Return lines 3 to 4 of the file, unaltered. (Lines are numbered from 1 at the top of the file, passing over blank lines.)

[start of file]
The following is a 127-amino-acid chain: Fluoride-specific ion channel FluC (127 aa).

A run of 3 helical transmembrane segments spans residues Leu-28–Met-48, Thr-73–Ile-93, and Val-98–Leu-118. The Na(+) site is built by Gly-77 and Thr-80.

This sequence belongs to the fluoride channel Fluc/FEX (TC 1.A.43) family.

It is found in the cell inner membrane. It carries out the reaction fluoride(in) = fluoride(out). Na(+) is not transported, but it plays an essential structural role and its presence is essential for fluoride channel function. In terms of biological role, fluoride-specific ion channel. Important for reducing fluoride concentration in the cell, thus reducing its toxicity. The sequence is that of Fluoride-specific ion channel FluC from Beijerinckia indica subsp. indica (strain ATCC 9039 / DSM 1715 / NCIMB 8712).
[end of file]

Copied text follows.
This sequence belongs to the fluoride channel Fluc/FEX (TC 1.A.43) family.

It is found in the cell inner membrane. It carries out the reaction fluoride(in) = fluoride(out). Na(+) is not transported, but it plays an essential structural role and its presence is essential for fluoride channel function. In terms of biological role, fluoride-specific ion channel. Important for reducing fluoride concentration in the cell, thus reducing its toxicity. The sequence is that of Fluoride-specific ion channel FluC from Beijerinckia indica subsp. indica (strain ATCC 9039 / DSM 1715 / NCIMB 8712).